On how his season to date has gone:
"I feel my season is going great. I've had a lot of up's this season. I got a chance to play in the big leagues for about a week and a half. Now I'm back here and when I found out I made this (all-star) team, I was excited, you know. It's always great to make an all-star team."
On brief taste of major league action:
"That's the place to be. Everyone knows it's the place to be, but it's not easy to be there. You have to be prepared for what you're doing. You know, just make sure you're ready and then have fun with it. Not too many people get to see that, or be in that atmosphere. It's an unbelievable place, and everything you work for your whole life gets paid off in one day. You still have to work hard. The easy part is getting there; the hard part is staying there. My personal experience, I came up doing one of the toughest jobs in major league baseball, which is pinch-hitting. But I learned a lot and now I'm back here playing every day. I've got to figure out how to help these guys win."
It seems like you have had more opportunities of late with holding inherited runners, did you have to prove yourself early on to the club first before the added pressure?
"I think so. And I think that's natural. I came from a different organization and I don't' think the coaches here knew what to expect. I was fortunate to be pretty successful early on and since then I've definitely seen myself pitch in some clutch situations."
You were with New Jersey after being released by the Brewers organization. Was the absence of pressure without scouts watching your every move the reason for the resurrection of Craig Breslow?
"I would say definitely. From the time I was released by New Jersey, I felt like a huge burden had been lifted. I didn't really feel any pressure, so at the time I was just looking to resurrect my career. "
Rumor is you would go to medical school if baseball doesn't work out. Given that you are in the All-Star game, do you put that even further on the backburner?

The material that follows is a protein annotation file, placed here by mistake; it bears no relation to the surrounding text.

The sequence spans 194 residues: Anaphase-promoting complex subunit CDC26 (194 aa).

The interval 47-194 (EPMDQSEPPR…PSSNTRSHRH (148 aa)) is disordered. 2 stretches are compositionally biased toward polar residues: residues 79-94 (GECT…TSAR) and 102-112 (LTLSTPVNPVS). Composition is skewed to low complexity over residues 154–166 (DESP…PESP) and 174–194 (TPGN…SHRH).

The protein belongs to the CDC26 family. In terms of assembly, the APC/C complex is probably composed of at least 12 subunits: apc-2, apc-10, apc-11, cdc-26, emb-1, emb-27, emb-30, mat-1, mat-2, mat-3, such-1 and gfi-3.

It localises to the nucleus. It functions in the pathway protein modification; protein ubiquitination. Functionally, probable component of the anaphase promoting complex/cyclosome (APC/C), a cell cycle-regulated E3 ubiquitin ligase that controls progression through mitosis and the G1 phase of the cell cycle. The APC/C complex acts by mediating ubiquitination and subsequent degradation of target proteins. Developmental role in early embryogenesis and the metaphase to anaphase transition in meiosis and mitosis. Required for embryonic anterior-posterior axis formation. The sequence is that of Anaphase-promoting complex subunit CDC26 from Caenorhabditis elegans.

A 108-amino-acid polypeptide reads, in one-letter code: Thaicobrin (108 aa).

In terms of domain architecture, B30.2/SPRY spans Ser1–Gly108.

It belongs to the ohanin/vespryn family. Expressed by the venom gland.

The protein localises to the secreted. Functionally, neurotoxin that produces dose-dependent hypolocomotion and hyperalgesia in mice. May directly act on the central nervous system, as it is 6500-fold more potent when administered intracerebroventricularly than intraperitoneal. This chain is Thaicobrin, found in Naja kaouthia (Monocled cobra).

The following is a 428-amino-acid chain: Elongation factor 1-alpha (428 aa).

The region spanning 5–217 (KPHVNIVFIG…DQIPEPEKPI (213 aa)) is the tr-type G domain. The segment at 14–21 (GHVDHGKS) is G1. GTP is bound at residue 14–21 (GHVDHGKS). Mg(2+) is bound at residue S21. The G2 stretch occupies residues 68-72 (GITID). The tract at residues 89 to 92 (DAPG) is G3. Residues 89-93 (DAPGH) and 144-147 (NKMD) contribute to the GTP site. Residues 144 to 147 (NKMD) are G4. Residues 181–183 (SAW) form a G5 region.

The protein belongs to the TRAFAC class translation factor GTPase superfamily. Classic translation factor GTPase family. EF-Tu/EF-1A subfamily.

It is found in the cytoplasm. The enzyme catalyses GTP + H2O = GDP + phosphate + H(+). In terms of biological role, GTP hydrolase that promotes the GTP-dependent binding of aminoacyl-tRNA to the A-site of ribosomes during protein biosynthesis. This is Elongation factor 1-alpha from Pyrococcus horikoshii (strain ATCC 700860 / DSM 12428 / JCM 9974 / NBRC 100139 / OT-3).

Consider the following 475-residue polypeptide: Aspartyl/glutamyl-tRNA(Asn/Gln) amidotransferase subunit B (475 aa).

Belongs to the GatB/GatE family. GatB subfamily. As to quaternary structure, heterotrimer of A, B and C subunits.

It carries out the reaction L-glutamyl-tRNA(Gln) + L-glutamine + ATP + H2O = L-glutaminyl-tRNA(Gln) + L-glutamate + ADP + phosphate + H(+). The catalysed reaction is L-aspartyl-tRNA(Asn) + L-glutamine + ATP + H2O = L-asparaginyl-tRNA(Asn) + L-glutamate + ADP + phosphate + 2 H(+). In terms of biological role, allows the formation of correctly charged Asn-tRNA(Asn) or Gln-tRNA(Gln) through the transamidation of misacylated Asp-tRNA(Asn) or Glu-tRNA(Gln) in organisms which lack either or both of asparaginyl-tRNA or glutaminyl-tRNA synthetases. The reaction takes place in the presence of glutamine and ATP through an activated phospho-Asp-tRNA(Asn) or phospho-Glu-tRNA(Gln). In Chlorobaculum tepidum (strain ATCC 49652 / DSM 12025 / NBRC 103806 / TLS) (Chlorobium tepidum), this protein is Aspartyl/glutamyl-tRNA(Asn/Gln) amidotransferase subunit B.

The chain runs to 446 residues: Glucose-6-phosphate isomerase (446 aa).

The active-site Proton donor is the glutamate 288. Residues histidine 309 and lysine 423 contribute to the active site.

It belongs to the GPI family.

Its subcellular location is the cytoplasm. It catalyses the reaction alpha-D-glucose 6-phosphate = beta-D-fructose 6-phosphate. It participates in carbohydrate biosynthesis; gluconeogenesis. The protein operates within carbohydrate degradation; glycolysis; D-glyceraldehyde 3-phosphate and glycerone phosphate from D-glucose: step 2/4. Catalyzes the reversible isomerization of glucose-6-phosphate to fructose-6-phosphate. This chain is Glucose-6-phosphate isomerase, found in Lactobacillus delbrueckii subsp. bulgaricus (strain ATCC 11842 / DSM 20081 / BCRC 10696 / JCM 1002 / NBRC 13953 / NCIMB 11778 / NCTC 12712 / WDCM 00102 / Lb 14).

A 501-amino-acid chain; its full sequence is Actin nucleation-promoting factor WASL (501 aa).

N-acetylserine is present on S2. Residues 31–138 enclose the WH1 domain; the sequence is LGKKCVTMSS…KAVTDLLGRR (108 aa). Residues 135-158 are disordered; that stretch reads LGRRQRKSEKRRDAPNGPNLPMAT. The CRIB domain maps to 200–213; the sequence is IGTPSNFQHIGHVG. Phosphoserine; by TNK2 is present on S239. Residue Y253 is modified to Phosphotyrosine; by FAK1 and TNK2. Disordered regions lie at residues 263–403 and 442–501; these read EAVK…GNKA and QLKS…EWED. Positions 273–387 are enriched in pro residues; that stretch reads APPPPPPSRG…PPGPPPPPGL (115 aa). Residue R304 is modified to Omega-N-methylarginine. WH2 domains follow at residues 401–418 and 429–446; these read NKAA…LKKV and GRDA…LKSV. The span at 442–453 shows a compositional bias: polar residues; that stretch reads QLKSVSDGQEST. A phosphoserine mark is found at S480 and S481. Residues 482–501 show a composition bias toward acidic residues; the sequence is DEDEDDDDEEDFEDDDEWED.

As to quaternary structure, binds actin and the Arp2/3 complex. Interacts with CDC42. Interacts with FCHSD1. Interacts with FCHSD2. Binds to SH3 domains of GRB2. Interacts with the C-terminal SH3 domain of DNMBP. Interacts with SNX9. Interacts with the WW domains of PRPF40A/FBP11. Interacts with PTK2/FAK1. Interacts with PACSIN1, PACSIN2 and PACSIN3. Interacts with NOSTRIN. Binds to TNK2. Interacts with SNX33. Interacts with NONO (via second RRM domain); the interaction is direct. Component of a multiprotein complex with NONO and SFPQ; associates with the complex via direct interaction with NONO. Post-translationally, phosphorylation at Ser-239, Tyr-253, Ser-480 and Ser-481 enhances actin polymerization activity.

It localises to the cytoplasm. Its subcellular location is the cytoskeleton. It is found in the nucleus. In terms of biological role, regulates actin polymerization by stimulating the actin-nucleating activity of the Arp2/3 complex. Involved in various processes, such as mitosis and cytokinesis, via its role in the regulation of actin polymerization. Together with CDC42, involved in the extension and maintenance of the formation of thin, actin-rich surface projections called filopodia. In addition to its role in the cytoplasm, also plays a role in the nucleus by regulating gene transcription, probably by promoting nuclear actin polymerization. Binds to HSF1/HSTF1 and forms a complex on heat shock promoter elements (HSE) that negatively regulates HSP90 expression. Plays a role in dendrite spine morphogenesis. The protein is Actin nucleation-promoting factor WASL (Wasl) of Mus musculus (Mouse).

"Yeah (laughing). Going into baseball, I knew it was kind of a cut-throat career and that I needed some kind of alternative. But it's definitely getting further and further away as I'm having more success here. "
How has pitching coach Mike Harkey helped your game?
Breslow: Oh, he's been a tremendous help. I've seen a lot more success this year than I have in the past, and I definitely attribute a lot of that to him. He brings big league experience and focuses more on the mental approach to pitching as opposed to being strictly a mechanics guy. That's helped me a lot.
Any strange quirks as a lefty out of Princeton, such as garlic in your shoes or onions around your neck?
Breslow: (laughing) Nothing off the top of my head. Well actually, I've been described as the most right-handed left-hander that a lot of people have come across.
At 26, was making the All-Star team a little bit of validation that you can still play this game?
"Yeah, you know I probably am one of the oldest guys. I think guys my age wouldn't necessarily like to be here, but anytime you can make an all-star game it's an honor; you've worked your way into it. I'm proud of it. To me, it doesn't matter how old I am. I made an all-star team and I think that's something to be proud of."
Does playing in this game remind you a little bit of the MVP tournament run with Tampa?
"Yeah, a little bit. You get the extra media coverage. Tampa was winning the national championship in '98—that's one of the best experiences I've had in baseball so far. This is my second all-star game and the first one I'll get to play in. The first one, I was hurt. So I'm looking forward to it. There are a lot of great players here."
Talk about your versatility on the infield and have you ever played third base?
I have NOT played third base in a professional game, except in the Arizona Fall League. I played third base my freshman year in college. As far as being able to play there, I feel I can do it. I just haven't had the chance to yet.